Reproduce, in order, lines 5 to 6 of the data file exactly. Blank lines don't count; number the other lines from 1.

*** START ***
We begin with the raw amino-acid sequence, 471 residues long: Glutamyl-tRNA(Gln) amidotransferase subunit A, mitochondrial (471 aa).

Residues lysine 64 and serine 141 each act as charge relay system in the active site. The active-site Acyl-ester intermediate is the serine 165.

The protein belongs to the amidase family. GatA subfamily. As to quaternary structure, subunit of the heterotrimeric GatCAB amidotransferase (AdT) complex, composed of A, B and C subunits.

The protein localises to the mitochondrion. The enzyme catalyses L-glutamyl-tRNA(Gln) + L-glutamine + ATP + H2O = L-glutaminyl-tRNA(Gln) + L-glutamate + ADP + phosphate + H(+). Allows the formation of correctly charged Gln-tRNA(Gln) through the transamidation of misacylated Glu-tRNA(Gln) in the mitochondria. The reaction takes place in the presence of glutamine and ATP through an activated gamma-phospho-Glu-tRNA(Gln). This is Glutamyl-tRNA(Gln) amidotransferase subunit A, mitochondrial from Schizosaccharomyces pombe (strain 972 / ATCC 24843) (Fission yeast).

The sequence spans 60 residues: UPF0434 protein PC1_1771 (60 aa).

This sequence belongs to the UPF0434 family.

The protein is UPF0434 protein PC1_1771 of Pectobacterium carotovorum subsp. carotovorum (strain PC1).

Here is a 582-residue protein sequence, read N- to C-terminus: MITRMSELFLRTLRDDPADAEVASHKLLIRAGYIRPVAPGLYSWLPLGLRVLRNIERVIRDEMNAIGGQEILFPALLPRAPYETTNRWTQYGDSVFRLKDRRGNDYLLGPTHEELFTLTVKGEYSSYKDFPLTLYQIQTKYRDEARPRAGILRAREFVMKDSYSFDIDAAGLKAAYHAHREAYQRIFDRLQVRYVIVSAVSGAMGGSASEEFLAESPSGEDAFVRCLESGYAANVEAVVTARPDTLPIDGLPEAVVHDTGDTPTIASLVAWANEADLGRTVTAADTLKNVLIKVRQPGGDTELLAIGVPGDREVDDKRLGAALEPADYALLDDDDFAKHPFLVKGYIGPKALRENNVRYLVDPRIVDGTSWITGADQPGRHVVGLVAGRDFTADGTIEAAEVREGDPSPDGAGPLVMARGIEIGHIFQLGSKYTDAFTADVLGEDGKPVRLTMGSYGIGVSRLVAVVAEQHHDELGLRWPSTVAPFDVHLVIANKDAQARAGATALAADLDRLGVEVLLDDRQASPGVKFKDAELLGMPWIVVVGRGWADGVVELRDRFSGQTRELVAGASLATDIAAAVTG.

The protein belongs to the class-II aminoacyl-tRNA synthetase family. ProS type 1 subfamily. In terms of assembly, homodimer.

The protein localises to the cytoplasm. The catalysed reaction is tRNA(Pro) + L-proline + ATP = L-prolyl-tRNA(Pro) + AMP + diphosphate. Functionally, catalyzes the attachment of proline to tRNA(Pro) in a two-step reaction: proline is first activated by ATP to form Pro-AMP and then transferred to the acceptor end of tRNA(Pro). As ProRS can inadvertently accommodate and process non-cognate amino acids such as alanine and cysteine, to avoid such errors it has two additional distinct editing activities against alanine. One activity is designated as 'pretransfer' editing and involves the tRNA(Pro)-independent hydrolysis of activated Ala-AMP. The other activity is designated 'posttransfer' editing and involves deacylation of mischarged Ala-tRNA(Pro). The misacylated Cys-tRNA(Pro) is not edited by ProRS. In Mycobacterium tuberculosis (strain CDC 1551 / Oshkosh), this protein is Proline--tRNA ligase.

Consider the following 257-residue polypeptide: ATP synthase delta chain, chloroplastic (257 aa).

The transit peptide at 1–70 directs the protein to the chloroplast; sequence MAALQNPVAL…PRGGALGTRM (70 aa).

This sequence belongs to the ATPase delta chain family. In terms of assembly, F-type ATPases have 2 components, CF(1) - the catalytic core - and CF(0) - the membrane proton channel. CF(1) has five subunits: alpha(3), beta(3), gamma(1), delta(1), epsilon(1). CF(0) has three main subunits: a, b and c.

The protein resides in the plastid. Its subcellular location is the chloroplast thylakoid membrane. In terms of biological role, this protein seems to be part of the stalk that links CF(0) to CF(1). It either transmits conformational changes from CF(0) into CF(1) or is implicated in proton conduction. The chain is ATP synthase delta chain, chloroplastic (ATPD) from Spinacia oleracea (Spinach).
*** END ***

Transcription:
The sequence spans 60 residues: UPF0434 protein PC1_1771 (60 aa).

This sequence belongs to the UPF0434 family.